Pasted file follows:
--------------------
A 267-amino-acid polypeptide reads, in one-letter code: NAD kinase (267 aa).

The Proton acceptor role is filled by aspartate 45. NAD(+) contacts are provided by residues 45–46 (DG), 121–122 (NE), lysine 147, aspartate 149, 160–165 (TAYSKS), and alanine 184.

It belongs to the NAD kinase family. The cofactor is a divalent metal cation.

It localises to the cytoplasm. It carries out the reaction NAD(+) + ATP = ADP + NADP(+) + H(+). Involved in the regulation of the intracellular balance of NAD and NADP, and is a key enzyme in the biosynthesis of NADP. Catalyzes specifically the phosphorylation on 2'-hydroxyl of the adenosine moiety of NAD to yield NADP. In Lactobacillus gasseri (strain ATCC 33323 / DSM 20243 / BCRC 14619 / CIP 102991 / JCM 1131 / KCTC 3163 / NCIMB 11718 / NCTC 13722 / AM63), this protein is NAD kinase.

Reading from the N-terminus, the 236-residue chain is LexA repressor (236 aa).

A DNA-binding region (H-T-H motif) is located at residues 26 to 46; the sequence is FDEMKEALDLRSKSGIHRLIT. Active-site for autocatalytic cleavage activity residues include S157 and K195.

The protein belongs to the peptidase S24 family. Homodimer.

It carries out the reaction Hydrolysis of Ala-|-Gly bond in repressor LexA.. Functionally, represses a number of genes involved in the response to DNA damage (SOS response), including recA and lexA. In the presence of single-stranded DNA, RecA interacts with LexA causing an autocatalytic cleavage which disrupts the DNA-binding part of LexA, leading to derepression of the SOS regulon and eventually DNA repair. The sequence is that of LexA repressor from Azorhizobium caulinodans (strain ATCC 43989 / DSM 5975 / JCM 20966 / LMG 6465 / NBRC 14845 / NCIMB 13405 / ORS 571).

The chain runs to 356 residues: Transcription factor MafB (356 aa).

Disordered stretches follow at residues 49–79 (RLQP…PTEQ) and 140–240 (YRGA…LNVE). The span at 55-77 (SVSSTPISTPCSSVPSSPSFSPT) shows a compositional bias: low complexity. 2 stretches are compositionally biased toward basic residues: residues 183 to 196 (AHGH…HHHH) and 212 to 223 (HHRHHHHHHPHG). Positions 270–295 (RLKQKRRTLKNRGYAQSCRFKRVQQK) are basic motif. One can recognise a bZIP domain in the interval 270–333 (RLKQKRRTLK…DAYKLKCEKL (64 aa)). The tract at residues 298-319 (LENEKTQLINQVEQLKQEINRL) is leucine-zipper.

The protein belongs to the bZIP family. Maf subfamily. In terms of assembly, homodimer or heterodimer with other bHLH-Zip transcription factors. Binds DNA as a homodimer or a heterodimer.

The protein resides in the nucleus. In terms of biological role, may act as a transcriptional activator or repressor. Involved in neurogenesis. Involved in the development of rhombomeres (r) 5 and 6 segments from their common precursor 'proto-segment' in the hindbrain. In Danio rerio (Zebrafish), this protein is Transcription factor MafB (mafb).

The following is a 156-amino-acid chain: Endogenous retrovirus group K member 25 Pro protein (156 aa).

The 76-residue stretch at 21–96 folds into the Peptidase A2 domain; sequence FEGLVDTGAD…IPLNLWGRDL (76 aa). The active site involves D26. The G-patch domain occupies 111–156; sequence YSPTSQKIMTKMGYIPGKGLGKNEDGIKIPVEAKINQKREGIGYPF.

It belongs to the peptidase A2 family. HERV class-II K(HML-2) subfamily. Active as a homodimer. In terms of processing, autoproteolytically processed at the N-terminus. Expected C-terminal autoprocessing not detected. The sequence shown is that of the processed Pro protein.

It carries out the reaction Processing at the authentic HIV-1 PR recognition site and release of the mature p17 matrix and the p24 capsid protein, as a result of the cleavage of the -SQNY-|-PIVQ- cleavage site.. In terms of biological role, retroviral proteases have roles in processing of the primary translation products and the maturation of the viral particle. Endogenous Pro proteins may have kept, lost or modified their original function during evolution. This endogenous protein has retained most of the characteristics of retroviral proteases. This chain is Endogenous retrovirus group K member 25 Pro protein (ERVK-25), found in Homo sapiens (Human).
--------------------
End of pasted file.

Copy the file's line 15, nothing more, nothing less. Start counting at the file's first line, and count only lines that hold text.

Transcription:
It belongs to the peptidase A2 family. HERV class-II K(HML-2) subfamily. Active as a homodimer. In terms of processing, autoproteolytically processed at the N-terminus. Expected C-terminal autoprocessing not detected. The sequence shown is that of the processed Pro protein.